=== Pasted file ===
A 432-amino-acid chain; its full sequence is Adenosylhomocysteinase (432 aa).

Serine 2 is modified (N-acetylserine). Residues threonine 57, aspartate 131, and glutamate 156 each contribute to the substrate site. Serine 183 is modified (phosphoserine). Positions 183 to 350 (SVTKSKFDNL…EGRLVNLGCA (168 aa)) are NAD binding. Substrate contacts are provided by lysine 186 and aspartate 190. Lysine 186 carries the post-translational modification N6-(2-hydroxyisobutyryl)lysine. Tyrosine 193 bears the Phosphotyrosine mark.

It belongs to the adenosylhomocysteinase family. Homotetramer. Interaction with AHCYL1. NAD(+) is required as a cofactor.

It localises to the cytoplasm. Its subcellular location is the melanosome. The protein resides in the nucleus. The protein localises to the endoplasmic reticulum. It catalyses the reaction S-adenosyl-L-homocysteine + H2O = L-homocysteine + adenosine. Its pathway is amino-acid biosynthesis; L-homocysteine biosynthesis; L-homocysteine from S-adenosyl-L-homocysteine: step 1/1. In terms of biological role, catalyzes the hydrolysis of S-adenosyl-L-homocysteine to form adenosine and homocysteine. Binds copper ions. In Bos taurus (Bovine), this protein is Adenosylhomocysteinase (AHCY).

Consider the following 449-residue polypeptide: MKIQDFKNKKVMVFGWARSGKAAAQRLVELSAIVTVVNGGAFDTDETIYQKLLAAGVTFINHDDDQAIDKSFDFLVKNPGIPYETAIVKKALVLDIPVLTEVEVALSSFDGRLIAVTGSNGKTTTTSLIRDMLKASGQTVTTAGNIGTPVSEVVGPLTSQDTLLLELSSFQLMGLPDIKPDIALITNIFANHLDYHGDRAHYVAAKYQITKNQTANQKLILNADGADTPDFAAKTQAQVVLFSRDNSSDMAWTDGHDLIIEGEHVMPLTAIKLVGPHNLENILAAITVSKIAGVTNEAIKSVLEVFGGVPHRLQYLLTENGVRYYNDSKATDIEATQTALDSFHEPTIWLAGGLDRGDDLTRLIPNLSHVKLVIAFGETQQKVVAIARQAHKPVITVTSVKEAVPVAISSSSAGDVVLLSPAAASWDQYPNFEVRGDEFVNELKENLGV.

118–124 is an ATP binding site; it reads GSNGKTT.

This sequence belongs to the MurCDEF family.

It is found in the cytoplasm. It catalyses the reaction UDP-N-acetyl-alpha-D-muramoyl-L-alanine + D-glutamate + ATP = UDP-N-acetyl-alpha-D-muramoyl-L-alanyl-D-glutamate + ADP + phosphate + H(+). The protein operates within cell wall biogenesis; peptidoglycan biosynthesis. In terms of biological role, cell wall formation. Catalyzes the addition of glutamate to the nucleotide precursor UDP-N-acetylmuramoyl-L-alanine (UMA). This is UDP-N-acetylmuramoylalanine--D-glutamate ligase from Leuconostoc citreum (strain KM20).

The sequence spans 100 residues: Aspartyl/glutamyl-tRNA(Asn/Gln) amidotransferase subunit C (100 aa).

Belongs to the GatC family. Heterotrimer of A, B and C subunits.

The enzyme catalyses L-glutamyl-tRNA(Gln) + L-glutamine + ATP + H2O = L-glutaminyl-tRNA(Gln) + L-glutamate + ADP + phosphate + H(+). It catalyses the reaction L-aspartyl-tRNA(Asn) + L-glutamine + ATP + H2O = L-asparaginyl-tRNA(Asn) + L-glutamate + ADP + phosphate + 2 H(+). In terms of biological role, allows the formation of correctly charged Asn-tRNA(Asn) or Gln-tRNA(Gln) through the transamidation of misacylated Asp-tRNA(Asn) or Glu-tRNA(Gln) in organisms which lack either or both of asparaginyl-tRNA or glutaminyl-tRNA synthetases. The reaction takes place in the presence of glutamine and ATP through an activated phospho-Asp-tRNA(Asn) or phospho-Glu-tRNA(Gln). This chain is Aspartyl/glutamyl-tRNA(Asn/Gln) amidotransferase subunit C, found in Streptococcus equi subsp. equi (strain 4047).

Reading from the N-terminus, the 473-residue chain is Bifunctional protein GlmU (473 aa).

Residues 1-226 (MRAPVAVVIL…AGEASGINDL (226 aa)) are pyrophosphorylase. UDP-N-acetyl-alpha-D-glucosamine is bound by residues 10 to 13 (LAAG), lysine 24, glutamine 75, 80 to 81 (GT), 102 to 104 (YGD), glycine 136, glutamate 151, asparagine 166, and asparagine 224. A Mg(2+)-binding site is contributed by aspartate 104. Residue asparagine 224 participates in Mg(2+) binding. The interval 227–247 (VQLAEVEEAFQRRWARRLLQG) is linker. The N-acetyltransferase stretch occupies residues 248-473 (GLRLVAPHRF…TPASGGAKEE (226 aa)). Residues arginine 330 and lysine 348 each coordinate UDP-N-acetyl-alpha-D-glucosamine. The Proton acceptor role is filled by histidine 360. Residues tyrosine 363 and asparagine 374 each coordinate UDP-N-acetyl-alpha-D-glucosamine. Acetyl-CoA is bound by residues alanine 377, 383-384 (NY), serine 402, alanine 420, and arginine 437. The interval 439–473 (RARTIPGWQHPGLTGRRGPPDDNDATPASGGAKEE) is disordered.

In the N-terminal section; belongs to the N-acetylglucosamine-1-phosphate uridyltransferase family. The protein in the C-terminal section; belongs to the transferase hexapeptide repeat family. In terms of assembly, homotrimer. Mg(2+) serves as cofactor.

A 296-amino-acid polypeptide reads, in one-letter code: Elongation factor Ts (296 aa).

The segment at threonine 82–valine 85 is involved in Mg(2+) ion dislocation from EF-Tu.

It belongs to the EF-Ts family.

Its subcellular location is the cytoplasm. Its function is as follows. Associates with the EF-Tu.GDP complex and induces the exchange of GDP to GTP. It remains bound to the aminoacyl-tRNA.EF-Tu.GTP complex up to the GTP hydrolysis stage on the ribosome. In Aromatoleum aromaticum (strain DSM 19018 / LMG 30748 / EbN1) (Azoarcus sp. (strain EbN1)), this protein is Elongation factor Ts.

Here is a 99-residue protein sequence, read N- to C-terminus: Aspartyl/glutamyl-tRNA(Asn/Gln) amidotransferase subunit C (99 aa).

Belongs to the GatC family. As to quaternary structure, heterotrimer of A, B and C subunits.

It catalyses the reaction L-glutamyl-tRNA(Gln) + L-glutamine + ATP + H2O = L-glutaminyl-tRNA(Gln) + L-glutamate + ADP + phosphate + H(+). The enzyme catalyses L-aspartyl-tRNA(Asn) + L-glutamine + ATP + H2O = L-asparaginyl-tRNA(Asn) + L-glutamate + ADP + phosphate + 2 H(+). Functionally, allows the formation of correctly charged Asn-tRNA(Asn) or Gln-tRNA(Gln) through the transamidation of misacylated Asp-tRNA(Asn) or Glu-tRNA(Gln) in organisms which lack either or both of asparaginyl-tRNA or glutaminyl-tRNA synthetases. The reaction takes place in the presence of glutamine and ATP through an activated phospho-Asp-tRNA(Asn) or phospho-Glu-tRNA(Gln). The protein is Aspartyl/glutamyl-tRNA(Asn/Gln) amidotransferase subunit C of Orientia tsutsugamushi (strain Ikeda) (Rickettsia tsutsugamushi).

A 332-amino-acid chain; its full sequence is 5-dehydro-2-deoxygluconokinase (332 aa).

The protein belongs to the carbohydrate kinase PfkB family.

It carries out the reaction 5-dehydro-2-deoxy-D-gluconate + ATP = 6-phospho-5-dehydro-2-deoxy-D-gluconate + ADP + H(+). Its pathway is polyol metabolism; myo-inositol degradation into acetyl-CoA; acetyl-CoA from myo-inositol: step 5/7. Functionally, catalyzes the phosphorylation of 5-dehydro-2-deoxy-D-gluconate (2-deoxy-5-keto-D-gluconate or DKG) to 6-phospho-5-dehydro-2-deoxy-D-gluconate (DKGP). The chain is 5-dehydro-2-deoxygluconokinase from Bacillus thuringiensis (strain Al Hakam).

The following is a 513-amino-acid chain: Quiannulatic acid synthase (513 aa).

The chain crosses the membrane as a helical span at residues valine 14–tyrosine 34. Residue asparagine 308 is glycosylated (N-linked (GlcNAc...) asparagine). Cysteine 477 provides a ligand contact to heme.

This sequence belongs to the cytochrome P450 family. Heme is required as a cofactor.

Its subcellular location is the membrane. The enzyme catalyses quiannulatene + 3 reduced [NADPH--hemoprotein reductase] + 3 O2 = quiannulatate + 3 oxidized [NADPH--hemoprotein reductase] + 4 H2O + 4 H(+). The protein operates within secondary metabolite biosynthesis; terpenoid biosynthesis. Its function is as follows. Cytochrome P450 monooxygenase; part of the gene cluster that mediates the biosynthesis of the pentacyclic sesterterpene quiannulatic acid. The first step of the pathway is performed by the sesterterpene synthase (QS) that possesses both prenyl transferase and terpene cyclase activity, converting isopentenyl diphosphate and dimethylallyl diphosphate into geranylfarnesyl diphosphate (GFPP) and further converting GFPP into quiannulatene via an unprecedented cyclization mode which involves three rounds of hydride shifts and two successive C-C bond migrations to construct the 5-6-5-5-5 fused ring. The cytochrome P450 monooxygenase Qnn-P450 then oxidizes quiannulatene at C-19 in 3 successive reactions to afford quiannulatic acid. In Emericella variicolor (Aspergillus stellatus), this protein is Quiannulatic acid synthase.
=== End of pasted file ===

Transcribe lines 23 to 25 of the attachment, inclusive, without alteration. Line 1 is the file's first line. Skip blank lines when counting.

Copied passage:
The protein belongs to the carbohydrate kinase PfkB family.

It carries out the reaction 5-dehydro-2-deoxy-D-gluconate + ATP = 6-phospho-5-dehydro-2-deoxy-D-gluconate + ADP + H(+). Its pathway is polyol metabolism; myo-inositol degradation into acetyl-CoA; acetyl-CoA from myo-inositol: step 5/7. Functionally, catalyzes the phosphorylation of 5-dehydro-2-deoxy-D-gluconate (2-deoxy-5-keto-D-gluconate or DKG) to 6-phospho-5-dehydro-2-deoxy-D-gluconate (DKGP). The chain is 5-dehydro-2-deoxygluconokinase from Bacillus thuringiensis (strain Al Hakam).

The following is a 513-amino-acid chain: Quiannulatic acid synthase (513 aa).